Surrey Police has pulled the plug on a multi-million-pound computer system it spent years developing.
Way back in 2005, the force began overhauling its criminal intelligence setup. Since then it has spent £14.8m developing gear called the Surrey Integrated Reporting Enterprise Network (Siren). It is unclear how much of this dosh was spent on coming up with the acronym.
The commuter-belt coppers commissioned Siren because their current computers "offered limited flexibility to meet the demands of individual forces".
Now the force has changed its mind and decided to go with a system already in use by other forces. The decision was savaged by tax campaigners as a waste of public money. Read more...
Imagine, if you would, a mobile environment in which you had complete control over how every little thing you see looks and acts. Mozilla’s Boot to Gecko (B2G) project is a mobile operating system that uses the web as your delivery mechanism for everything. As it stands right now, the B2G project is very much pre-alpha, but after spending some time with the OS on the Samsung Galaxy S2 it is clear that Mozilla plans to deliver a whole new experience to users. Read more...
We cover Microsoft Research’s projects here at TNW mostly because we’re dorks who get off on gadgets, tomfoolery, and technology that has no real world application. However, what we are bringing you today is a fun slurry of off-the-shelf Xbox equipment, software that you can snag yourself, and nightclub fixtures.
Please say hello to the Beamatron.
By hooking a projector, Kinect sensor, and swiveling unit that, according to Microsoft is akin to a spotlight mount, the company’s Research team has built a tool that allows you to race a virtual car around your real room. Here’s how it works: first, the Kinect sensor using KinectFusion makes a digital 3D map of the room. Then, a car is shot onto the ground using the projector. Microsoft has banged out some code that takes into account the real world terrain, and as the car zips around, it reacts to the physical landscape. Read more...
If you were looking forward to getting your Raspberry Pi $25 (or $35) PC soon, it looks like you have a little bit longer to wait. The Raspberry Pi Foundation has just announced that the production of their boards has hit a slight delay and that the first set of units will not be ready until February 20th. Once they are done they will be shipped (via air transit) to the UK where they will undergo the final stages before being sold and shipped out.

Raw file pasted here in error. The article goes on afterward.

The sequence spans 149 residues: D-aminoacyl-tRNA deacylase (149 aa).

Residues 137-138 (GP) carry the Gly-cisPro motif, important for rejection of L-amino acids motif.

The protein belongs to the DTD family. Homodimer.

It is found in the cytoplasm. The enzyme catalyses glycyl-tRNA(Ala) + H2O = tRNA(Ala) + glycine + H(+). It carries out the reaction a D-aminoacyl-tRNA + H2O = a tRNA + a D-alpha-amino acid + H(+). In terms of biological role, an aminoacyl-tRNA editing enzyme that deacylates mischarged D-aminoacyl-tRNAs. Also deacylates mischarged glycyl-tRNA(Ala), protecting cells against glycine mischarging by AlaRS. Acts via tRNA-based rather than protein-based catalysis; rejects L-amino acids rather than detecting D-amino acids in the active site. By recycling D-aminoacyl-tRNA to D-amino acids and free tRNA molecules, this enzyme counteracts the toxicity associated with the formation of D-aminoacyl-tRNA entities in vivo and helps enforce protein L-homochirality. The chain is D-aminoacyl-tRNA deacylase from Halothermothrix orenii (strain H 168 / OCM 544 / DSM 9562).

Details about the delay were sparse, but the announcement noted that the quartz crystal package the Raspberry Pi board uses has been replaced by a different model in China — where the RasPi is produced — so inventory for that specific part is low. The good news is that while there was a delay new inventory has been found and production has resumed (or at least will resume).
That wasn’t the only announcement from the Foundation today — they also have presented followers of the project with Broadcom’s datasheet for the BCM2835 SoC. This is, as you’ll recall, the heart of the Raspberry Pi board and the part that allows it to do all the great feats we’ve seen it do so far, like play CD-quality audio, run Quake III, and playback HD video.
The BCM2835′s datasheet (PDF) is quite dense, so don’t expect to hop right in unless you are IEEE-certified. This abbreviated datasheet is 205 pages long, so while it probably has a lot of great information in it, it’s a bit hard to parse. (We’ll report back if we see anything notable!)
In the big picture world of project management, ensuring the overall success of a project is a project manager's top priority. If a project goes wildly over-budget (as they often do), it will not be considered a success, even if it's delivered on time and meets end users' needs. That's why project managers need to meticulously manage their budgets.
Here are four strategies for maintaining control of your project budget and preventing massive cost overruns.
1. Continually forecast the budget. A project run without frequent budget management and reforecasting will likely be headed for failure. Why? Because frequent budget oversight prevents the budget from getting too far out of hand. A 10 percent budget overrun is far easier to correct than a 50 percent overrun. Your chances of keeping the project on track with frequent review of the budget plan is far greater than if you forecast it once and forget about it. Read more...